Last Updated: 25/10/2018
AGM stands for ‘Absorbent Glass Matt’ and they have the acid solution soaked into material between the lead plates rather than a traditional flooded construction. This results in a battery which is totally spill proof and produces excellent recharge cycles.
These batteries were first used by airlines in the 1970's to provide onboard power and to replace the wet lead acid systems which had proved unsafe. As manufacturing costs came down this technology was applied to mass produced leisure batteries and they are now popular options.
As with standard lead acid batteries these AGM batteries come in both dual-purpose and semi-traction options with some types requiring venting.
AH stands for Ampere Hours and relates to the battery's ability to provide power over certain periods of time, the higher the AH then the longer the battery will be able to provide power. Battery AH typically increases with actual physical battery size and it is important to strike a balance between the right size battery in terms AH with your actual power requirements and physical size restrictions.
There is a great deal of mis-information associated with Calcium Technology, to put the record straight the technique is used in most, if not all, modern battery production. The technology is based upon strengthening the lead plates with Calcium and other materials to make them stronger. They do not require different charging voltages and should always be treated as standard lead acid batteries.
Ultimately capacity refers to how long a battery will last for, but with no formal requirement to list capacity in an universally accepted way, a new European system is being championed by a number of leading manufacturers and this is a system we have also adopted.
The rating is based on three different power ratings over different time periods, for example:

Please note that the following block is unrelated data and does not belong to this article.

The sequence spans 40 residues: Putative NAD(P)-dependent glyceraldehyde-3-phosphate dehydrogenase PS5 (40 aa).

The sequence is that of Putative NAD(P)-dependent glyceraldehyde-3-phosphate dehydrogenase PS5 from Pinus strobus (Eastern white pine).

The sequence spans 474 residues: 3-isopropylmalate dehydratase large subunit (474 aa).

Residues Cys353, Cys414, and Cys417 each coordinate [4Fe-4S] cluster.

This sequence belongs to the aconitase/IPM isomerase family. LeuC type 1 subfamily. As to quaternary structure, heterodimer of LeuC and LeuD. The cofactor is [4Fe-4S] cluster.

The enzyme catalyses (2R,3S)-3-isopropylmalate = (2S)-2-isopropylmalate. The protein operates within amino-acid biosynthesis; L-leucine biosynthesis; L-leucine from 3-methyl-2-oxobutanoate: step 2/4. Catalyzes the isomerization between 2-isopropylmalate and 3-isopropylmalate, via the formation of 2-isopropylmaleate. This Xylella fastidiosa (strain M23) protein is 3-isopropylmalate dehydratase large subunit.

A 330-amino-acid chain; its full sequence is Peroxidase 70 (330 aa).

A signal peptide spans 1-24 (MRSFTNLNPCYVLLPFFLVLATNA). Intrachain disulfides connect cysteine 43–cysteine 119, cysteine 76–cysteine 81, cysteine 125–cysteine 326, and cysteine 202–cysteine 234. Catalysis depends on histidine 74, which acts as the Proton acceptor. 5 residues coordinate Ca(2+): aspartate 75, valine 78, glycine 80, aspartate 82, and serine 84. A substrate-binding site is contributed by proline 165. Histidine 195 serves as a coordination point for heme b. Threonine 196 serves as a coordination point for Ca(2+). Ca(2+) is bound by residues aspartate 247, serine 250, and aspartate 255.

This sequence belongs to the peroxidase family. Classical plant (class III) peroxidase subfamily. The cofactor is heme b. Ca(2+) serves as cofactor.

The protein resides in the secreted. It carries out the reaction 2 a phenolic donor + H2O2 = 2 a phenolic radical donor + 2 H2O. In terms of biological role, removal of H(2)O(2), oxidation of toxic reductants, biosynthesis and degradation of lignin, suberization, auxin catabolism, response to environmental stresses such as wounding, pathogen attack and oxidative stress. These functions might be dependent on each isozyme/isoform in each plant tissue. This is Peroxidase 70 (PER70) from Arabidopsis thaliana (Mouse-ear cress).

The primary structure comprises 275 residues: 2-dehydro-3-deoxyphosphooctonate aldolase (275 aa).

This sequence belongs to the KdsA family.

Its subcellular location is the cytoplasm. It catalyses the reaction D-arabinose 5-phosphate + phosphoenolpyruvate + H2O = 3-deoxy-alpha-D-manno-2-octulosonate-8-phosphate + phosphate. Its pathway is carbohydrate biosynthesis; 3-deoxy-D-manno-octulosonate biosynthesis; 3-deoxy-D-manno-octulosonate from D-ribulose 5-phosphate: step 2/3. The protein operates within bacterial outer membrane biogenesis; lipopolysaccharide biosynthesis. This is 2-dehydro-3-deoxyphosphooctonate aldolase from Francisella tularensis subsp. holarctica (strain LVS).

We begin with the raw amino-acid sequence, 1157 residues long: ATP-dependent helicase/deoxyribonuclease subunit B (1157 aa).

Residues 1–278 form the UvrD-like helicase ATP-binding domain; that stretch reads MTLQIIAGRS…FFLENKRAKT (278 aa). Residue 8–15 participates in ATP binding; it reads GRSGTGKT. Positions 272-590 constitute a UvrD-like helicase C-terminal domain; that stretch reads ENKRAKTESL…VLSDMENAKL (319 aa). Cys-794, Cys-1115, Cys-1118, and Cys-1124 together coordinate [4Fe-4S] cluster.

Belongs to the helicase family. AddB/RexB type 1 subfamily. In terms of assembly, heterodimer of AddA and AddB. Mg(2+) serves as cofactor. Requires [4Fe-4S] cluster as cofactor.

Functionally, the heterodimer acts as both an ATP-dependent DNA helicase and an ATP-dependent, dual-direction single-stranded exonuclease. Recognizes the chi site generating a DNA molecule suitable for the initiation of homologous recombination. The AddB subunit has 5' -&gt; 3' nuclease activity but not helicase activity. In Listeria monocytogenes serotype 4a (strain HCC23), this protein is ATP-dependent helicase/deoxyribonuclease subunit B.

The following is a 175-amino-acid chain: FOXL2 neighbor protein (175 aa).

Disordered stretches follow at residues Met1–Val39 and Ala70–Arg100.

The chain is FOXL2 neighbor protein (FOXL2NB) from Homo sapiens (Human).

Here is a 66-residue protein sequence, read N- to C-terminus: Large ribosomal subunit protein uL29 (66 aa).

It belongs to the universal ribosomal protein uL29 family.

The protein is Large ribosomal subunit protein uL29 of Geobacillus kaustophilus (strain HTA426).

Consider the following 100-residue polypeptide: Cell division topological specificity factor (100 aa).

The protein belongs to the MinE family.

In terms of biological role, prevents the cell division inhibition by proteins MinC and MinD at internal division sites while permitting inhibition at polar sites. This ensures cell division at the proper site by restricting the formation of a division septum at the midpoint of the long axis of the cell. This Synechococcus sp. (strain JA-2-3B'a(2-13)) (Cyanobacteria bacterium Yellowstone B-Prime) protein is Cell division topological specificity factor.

- 85AH @ 5 Hours
- 100AH @ 20 Hours
- 110AH @ 100 Hours
Effectively the above ratings indicate that this product would produce 110AH over a long discharge period, but only 85AH over a shorter space of time.
CCA stands for Cold Cranking Amps and relates to the battery's ability to turn an engine over. If you don't intend to turn an engine over then you can safely ignore the CCA rating and focus instead on AH. If you intend to use your battery for starting as well as general leisure use then then look for a higher CCA rating, dual-purpose leisure batteries tend to lend themselves better for this application.
Cycle / Deep Cycle
A cycle is the number of times a battery can be part discharged by 50% then recharged. The more cycles a battery can do then the longer the battery should last in the long term, with these products usually termed 'deep-cycle' batteries.
To help with discharge levels here is the relation to the percentage of charge and voltage:
- 12.69 Volts or above = 100% Charged
- 12.5 Volts = 75% Charged
- 12.2 Volts = 50% Charged
- 12.00 Volts = 25% Charged
- Below 12.00 Volts = 0% Charged (Discharged)
The above can be particularly useful if you have a battery tester to hand.
GEL based batteries have the acid solution contained in a gel type paste rather than flooded or soaked on matt. Generally they tend to be more suited to electric vehicle applications but are ideal options for the most demanding situations such as for solar and other backup power systems.
GEL batteries offer the most recharge cycles of the typical leisure battery technologies, but the range is limited to only a small number of manufacturers and battery types.
Lead Acid Batteries
This is the most common type of construction in both dual-purpose and semi-traction leisure batteries. Inside the battery is a solution of water and acid which cover the internal lead plates and they come in sealed and semi-sealed options.
Sealed variants have no function to access the cells and require no topping up sometimes referred to as 'maintenance free', semi sealed batteries provide access via six caps on the top of the battery which can be removed to top up the acid levels. Under normal conditions you will never need to access the cells on a leisure battery, however frequent use and deep discharging will cause the solution to evaporate.
Lead acid batteries need to breathe and should never be kept in airtight boxes, they will always have a breather hole on the side which you can attach a vent pipe to for peace of mind.
The voltage is essentially what moves the current around the battery and the majority of our leisure batteries are 12v which will match most if not all modern leisure battery applications. A small number of semi-traction batteries, such as those by Trojan, also come in a 6v range allowing for the creation of large battery banks.